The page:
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Third Order Differential Equations (Mass-Spring-Damper-etc)

  1. Sep 30, 2015 #1
    So I'm not sure whether this should be posted in the Physics forum or not, but here goes:

    I'm a Junior ME student at NC State taking a Vibrations course. We've gone over the general differential equation for mass-damper-spring systems where

    Meq⋅x'' + Ceq⋅x' + keq⋅x = Fextermal

    What I was wondering is, if you had a third order equation, where x''' (jerks, I believe) was added in, what would be the "damping constant" equivalent that would be multiplied by x''' and how could this be interpreted in the real world?

    If you follow units, I think it should be mass ⋅ time as the coefficient. For keq, if you assume N/m, can be canceled out into kg/s2, Ceq into kg/s, and Meq into kg. Following that trend, the coefficient would have to be kg⋅s.

    Mass ⋅ time I've tried researching and came across something called "action" that was really interesting. I'm not sure whether I'm making this much harder than it needs to be. Any explanation?

  2. jcsd
  3. Oct 1, 2015 #2


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    As for a 2. order system, written in the Laplace domain, the characteristic equation could be expressed:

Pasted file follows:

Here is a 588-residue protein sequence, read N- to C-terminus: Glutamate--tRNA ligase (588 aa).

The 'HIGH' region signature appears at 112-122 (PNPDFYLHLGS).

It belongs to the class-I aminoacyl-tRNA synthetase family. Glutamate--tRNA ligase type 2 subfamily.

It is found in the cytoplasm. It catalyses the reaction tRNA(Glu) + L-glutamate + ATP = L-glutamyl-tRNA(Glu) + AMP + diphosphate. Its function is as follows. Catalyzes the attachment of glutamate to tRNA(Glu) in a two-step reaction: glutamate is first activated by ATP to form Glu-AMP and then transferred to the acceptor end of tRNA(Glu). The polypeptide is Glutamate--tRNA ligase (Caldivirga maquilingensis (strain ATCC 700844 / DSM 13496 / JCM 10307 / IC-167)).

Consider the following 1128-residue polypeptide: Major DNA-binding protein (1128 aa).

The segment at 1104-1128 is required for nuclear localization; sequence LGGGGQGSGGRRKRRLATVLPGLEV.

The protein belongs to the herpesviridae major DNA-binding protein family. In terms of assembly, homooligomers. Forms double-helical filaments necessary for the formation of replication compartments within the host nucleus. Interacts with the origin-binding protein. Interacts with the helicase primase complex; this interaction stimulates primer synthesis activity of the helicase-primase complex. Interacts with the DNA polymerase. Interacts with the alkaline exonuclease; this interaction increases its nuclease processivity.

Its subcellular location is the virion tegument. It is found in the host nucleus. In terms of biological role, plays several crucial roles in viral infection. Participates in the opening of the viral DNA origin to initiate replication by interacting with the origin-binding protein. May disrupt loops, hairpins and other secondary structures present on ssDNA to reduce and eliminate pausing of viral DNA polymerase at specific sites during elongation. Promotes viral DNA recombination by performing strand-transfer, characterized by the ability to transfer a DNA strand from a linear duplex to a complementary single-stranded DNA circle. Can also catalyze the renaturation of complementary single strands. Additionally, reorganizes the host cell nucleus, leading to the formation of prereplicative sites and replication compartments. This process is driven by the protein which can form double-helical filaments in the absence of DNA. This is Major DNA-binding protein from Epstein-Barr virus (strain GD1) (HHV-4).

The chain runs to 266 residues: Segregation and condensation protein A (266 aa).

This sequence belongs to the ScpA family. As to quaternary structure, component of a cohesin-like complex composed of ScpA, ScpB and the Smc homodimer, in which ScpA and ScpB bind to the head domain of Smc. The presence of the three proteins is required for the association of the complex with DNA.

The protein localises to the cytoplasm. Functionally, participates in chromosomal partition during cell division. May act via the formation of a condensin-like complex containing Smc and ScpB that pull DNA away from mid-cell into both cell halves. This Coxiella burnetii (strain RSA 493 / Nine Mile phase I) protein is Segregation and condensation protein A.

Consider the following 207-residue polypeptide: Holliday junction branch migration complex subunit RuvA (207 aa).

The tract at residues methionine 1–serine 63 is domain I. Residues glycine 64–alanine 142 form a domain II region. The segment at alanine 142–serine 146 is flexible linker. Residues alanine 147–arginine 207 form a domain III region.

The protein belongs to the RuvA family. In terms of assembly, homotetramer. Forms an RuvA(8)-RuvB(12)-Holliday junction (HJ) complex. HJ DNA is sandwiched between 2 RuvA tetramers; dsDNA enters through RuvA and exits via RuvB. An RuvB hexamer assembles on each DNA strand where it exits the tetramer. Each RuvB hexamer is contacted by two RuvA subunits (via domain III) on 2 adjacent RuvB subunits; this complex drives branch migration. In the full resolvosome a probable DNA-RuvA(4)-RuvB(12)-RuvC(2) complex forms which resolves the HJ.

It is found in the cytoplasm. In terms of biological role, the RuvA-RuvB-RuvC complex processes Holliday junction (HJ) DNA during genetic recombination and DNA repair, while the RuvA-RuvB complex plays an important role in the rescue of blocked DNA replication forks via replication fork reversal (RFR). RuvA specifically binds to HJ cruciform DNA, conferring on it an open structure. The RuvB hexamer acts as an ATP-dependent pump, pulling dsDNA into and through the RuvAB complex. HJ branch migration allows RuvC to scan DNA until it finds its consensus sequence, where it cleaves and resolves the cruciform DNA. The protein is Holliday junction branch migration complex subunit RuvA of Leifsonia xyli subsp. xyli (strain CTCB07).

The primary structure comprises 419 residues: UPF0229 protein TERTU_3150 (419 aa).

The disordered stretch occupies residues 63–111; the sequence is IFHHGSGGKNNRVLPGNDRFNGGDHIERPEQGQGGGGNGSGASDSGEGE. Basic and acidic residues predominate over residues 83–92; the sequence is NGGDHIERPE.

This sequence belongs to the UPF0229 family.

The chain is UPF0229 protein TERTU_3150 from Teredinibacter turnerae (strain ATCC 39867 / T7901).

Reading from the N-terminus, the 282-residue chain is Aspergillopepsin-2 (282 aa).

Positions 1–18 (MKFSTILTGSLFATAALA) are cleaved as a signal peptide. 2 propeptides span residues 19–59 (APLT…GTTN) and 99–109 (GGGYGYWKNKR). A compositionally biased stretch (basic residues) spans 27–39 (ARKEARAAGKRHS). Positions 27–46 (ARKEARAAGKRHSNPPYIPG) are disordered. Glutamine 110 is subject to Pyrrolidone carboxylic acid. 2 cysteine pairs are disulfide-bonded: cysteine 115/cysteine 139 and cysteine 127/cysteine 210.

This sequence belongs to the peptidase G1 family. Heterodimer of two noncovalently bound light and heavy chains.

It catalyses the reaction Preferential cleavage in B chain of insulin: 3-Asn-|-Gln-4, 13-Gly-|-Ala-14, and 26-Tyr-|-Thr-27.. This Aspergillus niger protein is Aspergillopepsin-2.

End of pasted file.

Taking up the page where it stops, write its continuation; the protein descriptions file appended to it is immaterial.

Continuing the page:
s2 + 2ζωns + ωn2 = 0

    where ωn is the freqency [rad/s] and ζ is the damping ratio of a sinusoidal oscillation. If ζ<1, the roots of the equation will be complex, and as a complex root will have a conjugated root, the roots will have "used" both roots in the polynomium. There is no further to add. ( See fig. 2. )
    As for a 3. order system, you could express the characteristic equation:

    ( s + a )( s2 + 2ζωns + ωn2 ) = 0

    so the same ζ is still there, in principle unchanged. Only a factor ( s + a ) has been added, which is just an overlayed exponential function, that has no damping ratio. The interpretation of the ζ is the same. ( See fig. 3. )

    The charateristic equation for a 4. order system could be expressed:

    ( s2 + 2ζ1ωn1s + ωn12 )( s2 + 2ζ2ωn2s + ωn22 ) = 0

    thereby having 2 different damping ratios and 2 frequencies. ( See fig. 4. )

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